Go to the previous, next section.

Markers

A marker is a Lisp object used to specify a position in a buffer relative to the surrounding text. A marker changes its offset from the beginning of the buffer automatically whenever text is inserted or deleted, so that it stays with the two characters on either side of it.

Overview of Markers

A marker specifies a buffer and a position in that buffer. The marker can be used to represent a position in the functions that require one, just as an integer could be used. See section Positions, for a complete description of positions.

A marker has two attributes: the marker position, and the marker buffer. The marker position is an integer which is equivalent (at the moment) to the marker as a position in that buffer; however, as text is inserted or deleted in the buffer, the marker is relocated, so that its integer equivalent changes. The idea is that a marker positioned between two characters in a buffer will remain between those two characters despite any changes made to the contents of the buffer; thus, a marker's offset from the beginning of a buffer may change often during the life of the marker.

If the text around a marker is deleted, the marker is repositioned between the characters immediately before and after the deleted text. If text is inserted at the position of a marker, the marker remains in front of the new text unless it is inserted with insert-before-markers (see section Insertion). When text is inserted or deleted somewhere before the marker position (not next to the marker), the marker moves back and forth with the two neighboring characters.

When a buffer is modified, all of its markers must be checked so that they can be relocated if necessary. This slows processing in a buffer with a large number of markers. For this reason, it is a good idea to make a marker point nowhere if you are sure you don't need it any more. Unreferenced markers will eventually be garbage collected, but until then will continue to be updated if they do point somewhere.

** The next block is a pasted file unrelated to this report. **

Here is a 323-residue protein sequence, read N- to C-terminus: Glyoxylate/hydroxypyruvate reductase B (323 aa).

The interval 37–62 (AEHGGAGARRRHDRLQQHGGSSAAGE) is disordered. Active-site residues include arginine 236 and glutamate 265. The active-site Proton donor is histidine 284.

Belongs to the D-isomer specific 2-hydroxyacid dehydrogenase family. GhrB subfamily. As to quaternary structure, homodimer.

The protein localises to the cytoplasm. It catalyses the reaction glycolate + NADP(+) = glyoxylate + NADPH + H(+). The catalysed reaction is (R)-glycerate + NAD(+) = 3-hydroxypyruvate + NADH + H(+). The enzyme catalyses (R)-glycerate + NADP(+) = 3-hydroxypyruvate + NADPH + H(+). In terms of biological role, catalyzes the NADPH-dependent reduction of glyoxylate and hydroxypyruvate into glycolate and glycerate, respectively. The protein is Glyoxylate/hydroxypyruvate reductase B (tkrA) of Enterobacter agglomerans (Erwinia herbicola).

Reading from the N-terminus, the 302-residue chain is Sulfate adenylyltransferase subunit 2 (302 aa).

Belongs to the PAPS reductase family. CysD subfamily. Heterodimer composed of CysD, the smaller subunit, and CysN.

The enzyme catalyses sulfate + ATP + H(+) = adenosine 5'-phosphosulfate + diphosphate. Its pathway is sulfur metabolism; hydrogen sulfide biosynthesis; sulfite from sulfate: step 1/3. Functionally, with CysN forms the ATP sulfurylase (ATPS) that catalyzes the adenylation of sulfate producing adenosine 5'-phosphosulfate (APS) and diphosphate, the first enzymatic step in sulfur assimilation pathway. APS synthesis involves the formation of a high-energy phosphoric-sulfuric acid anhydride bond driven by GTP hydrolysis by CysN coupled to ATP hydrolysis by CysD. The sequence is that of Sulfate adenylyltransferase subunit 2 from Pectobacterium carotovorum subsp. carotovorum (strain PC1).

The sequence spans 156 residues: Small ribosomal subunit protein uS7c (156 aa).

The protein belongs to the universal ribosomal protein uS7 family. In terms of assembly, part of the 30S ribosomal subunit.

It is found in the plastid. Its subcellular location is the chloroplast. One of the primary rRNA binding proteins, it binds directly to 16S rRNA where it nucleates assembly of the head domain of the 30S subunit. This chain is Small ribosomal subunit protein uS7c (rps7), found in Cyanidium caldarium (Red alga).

Because it is quite common to perform arithmetic operations on a marker position, most of the arithmetic operations (including + and -) accept markers as arguments. In such cases, the current position of the marker is used.

Here are examples of creating markers, setting markers, and moving point to markers:

;; Make a new marker that initially does not point anywhere:
(setq m1 (make-marker))
     => #<marker in no buffer>

;; Set m1 to point between the 100th and 101st characters
;;   in the current buffer:
(set-marker m1 100)
     => #<marker at 100 in markers.texi>

;; Now insert one character at the beginning of the buffer:
(goto-char (point-min))
     => 1
(insert "Q")
     => nil

;; m1 is updated appropriately.
m1
     => #<marker at 101 in markers.texi>

;; Two markers that point to the same position
;;   are not eq, but they are equal.
(setq m2 (copy-marker m1))
     => #<marker at 101 in markers.texi>
(eq m1 m2)
     => nil
(equal m1 m2)
     => t

;; When you are finished using a marker, make it point nowhere.
(set-marker m1 nil)
     => #<marker in no buffer>

Predicates on Markers

You can test an object to see whether it is a marker, or whether it is either an integer or a marker. The latter test is useful when you are using the arithmetic functions that work with both markers and integers.

Function: markerp object

This function returns t if object is a marker, nil otherwise. In particular, integers are not markers, even though many functions will accept either a marker or an integer.

Function: integer-or-marker-p object

This function returns t if object is an integer or a marker, nil otherwise.

Function: number-or-marker-p object

This function returns t if object is a number (of any type) or a marker, nil otherwise.

Functions That Create Markers

When you create a new marker, you can make it point nowhere, or point to the present position of point, or to the beginning or end of the accessible portion of the buffer, or to the same place as another given marker.

Function: make-marker

This functions returns a newly allocated marker that does not point anywhere.

(make-marker)
     => #<marker in no buffer>

Function: point-marker

This function returns a new marker that points to the present position of point in the current buffer. See section Point. For an example, see copy-marker, below.

Function: point-min-marker

This function returns a new marker that points to the beginning of the accessible portion of the buffer. This will be the beginning of the buffer unless narrowing is in effect. See section Narrowing.

Function: point-max-marker

This function returns a new marker that points to the end of the accessible portion of the buffer. This will be the end of the buffer unless narrowing is in effect. See section Narrowing.

Here are examples of this function and point-min-marker, shown in a buffer containing a version of the source file for the text of this chapter.

(point-min-marker)
     => #<marker at 1 in markers.texi>
(point-max-marker)
     => #<marker at 15573 in markers.texi>